Key to recovery
The smallest project in the Tairawhiti Economic Support Package Redeployment Programme could potentially have one of the biggest region-wide impacts.
Trust Tairawhiti is working on the Workforce Development Plan which will play a large part in the recovery of Tairawhiti post-Covid-19.
Headed by project manager Richard Searle, the plan looks to increase the region's workforce capabilities and capacities by delving into four key sectors — forestry, horticulture, civil construction and tourism, which includes hospitality and accommodation.
Backing up those figures will be input from supporting sectors, including transport and logistics, engineering and construction.
A governance group comprising chairs from Te Runanganui o Ngati Porou, Rongowhakaata and Te Runanga o Turanganui a Kiwa, along with representatives from Gisborne District Council, the Ministry of Business, Innovation and Employment, Ministry of Social Development, Trust Tairawhiti and the four industry sectors will oversee the project.
“The key goal is to better understand the regional employment opportunities in key sectors and to identify the opportunities for local talent to be shaped to have the skills to gain employment,” Mr Searle said.
Latest data from the Ministry of Social Development shows 9.5 percent of Gisborne's population is claiming the Jobseeker Support — the second highest rate in New Zealand, just behind Northland.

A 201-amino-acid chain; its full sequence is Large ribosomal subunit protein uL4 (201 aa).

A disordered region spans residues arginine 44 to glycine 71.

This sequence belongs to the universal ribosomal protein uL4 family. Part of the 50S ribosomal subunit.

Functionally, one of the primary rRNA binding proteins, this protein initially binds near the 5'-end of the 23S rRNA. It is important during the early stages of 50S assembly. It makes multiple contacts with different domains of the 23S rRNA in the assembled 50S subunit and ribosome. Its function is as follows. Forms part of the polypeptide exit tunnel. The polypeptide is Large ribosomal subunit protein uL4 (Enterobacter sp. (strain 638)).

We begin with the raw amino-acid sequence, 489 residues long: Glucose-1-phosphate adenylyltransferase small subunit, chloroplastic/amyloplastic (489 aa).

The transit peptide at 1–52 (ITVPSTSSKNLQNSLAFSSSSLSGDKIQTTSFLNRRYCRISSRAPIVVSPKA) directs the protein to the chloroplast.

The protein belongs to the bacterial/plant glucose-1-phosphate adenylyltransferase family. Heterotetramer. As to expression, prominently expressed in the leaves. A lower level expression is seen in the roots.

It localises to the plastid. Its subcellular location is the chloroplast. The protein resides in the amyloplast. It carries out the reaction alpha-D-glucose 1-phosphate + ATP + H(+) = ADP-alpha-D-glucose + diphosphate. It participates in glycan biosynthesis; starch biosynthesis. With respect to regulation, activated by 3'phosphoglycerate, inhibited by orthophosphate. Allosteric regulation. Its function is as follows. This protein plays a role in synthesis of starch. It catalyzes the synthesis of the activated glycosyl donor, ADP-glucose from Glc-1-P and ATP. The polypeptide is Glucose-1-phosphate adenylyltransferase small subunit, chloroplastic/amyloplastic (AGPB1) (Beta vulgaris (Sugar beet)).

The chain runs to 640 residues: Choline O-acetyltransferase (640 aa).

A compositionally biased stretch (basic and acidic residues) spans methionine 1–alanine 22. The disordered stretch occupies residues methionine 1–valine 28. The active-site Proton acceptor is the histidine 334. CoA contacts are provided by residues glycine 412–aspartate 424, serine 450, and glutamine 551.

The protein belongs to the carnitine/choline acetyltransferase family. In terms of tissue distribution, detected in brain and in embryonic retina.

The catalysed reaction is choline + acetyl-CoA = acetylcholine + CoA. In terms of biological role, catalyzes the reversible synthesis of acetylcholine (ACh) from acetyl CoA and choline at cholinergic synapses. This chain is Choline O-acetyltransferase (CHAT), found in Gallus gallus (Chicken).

“Here in Tairawhiti we have one of the highest unemployment rates in New Zealand, with a number of vacancies holding back opportunities for local businesses,” Mr Searle said.
Prior to the Covid-19 lockdown there were an estimated 400 to 600 jobs available across the four sectors, with projections a further 1200 jobs would be created in the coming two years. That would come through the development of higher-value horticulture production, the increase in forestry harvests and the extended programme of civil roading and engineering construction under way, he said.
The tourism sector had earlier been showing faster growth than others but was expected to be adversely affected by Covid-19 for sometime.
Mr Searle will be working with sector employers and agencies, those in the education training sector, as well as other supporting agencies who can offer wrap-around support, to ensure that any challenges can be overcome.
He is confident the programme will help identify how the region can support training and development of those not in employment or education, with a view to placing them with good employers.
“In turn, this will contribute to improved wellbeing outcomes and intervene in a cycle that is currently broken,” he said.
“The intention is to nurture the talent we have towards new employment outcomes, which we understand to be a key component of personal and community wellbeing.”
He is also hopeful the plan will drive a change in thinking from employees, employers and the wider community, with the lift in skills and capabilities leading to the living wage as a minimum.
The project is one of five under the district council's $23.755m government package, and part of a wider $100m national redeployment push.
While the plan focused on just four sectors initially, the success could be replicated for other sector/employer opportunities, he said.
“The learnings from this and subsequent execution are expected to be a blueprint for future expansion.
“We want the best possible outcome for our community as it looks to rebuild post-Covid-19.”
The project is being delivered on behalf of the CARE forum (Commitment, Action and Reciprocity that results in sustainable Employment), which is the regional workforce development agency and was set up to oversee the development of workforce capacity and capability.